Are new and mass media nudging institutional secrecy into the open for a younger generation of Catholics? This is an interesting question to consider following the recent New York Times disclosure on 18th February this year; that the Roman Catholic Church has for years held a document containing a secret set of rules for priests who father children. Vatican spokesperson Alessandro Gisotti admitted to a New York Times journalist that “The Vatican has a secret set of rules for priests who break their vow of celibacy and father children…I can confirm that these guidelines exist…It is an internal document.” Gisotti went on to state that the document “requests” that the father leave priesthood to “assume his responsibilities as a parent by devoting himself exclusively to the child.” This disclosure is the first public acknowledgement by the Vatican that the Roman Catholic Church has an internal process for dealing with this most obvious transgression of the vow of priestly celibacy. Many biological children of priests (who have been trying to raise awareness about their existence by working with media outlets such as The Boston Globe since 2017), understandably feel it to be a ground-breaking moment.
It is also a particularly timely disclosure for my PhD research, that focuses on the phenomenon of Roman Catholic priests’ children and their use of new and mass media. I first became interested in this phenomenon as a research topic because, as a child of an RC priest myself, I began to notice patterns and themes emerging when listening to and reading about other priests’ children’s stories. These included priest’s children having experienced diverse forms of silencing behaviour from the Roman Catholic Church which caused isolation from their fathers – as well as from family, friends and communities – the same intention was behind: to keep the children hidden and unacknowledged.
My first contact with other priest’s children was through Coping International, an online support group for the children of Roman Catholic priests, run by Vincent Doyle, who is the son of a priest himself. Doyle has been an active campaigner for the rights of priests’ children since 2014. He was shown the Vatican’s internal document containing secret rules for priests with children two years ago during a meeting in Rome, called by Doyle to discuss the relevant issues and their impact. It was Doyle who worked with The New York Times to bring this recent disclosure to public attention, and other media outlets across the globe picked up the story immediately, causing this article to become one of the most widely reported stories initiated by a priest’s child so far.
What impact does this discovery have? The Roman Catholic Church’s much studied response to the clerical sexual abuse crisis highlights their predisposition to close ranks and maintain a wall of silence during times of scandal. There are of course very real differences with criminal behaviour and arguably the simple breaking of a promise, but are patterns of response likely to be the same? This secrecy has been the church’s attitude to priests’ children’s publicity so far, which is what makes the Vatican’s admission of this secret document so different and interesting.
Preliminary results from my twenty two interviews with Roman Catholic priests’ children point to the majority of them wanting change, and a de-stigmatising of the perception of them as objects of shameful transgressions. Comments on the Coping International closed Facebook page show how the majority of children active on the site welcomed The New York Times disclosure as an important milestone in their fight for recognition and acceptance.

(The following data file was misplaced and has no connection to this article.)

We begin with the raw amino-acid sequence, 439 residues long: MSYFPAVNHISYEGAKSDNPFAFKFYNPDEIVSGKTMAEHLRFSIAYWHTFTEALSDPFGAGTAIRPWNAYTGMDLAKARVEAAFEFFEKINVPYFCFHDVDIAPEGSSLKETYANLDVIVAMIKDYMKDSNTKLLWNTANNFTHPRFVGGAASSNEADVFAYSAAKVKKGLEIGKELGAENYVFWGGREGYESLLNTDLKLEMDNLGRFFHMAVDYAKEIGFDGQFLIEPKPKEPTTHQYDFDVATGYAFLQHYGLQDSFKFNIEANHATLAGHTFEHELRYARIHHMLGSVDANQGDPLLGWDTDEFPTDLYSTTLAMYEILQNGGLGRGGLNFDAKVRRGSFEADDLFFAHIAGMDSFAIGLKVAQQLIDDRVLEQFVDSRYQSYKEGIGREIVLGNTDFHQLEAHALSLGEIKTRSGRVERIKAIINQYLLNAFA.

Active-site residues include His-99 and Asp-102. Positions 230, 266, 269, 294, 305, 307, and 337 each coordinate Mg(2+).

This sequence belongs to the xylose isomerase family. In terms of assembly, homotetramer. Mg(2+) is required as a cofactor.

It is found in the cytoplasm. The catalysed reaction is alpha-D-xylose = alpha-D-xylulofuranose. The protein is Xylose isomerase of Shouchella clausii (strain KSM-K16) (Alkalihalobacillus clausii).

While it would be naïve to think that one isolated media disclosure about Vatican guidelines will have any long lasting discernible effect on priests’ children’s lives (arguably the aspiration of Doyle and many members of Coping International), it nevertheless draws attention to a wider social movement that many more minority groups than priests’ children are involved with, one that involves resistance, small power shifts and just maybe the possibility of eventual change. There is an observable pattern of individuals coming together as critical mass, as seen with the #MeToo Campaign and other contemporary challenging of institutional authority from groups, where these groups use social and mass media to challenge power ‘horizontally’, rather than trying to engage with traditional ‘vertical’ power structures (as in the hierarchy of the Roman Catholic Church). People are no longer remaining quiet because they are being told to from ‘above’. Being kept as isolated individuals can lead people to feel powerless, but being part of a critical mass leads people to believe they can affect change.
A phenomenon within and outside this, that sparked my initial question, is the increased use of social media generally – particularly by younger generations – to live life more publicly by regularly posting on new media outlets, as well as embracing the immediacy of email and other forms of digital communication. If this tendency towards openness and immediate communication is coupled with continued resistance to institutional authority, and the power of institutional secrecy is slowly diluted by a generational predilection for living life more openly – where individuals have the power to publicly post their own experiences without having to go through traditional institutional gatekeepers – then perhaps future generations of priests’ children will find current issues of shame and stigma melting away as institutional secrecy within the Catholic Church becomes unacceptable to younger generations of Catholics. After all, if a Vatican spokesperson unwittingly pinging an email across the pond can result in a worldwide disclosure for priests’ children, then surely anything is possible?
Sarah has made a lot of appearances in the media recently: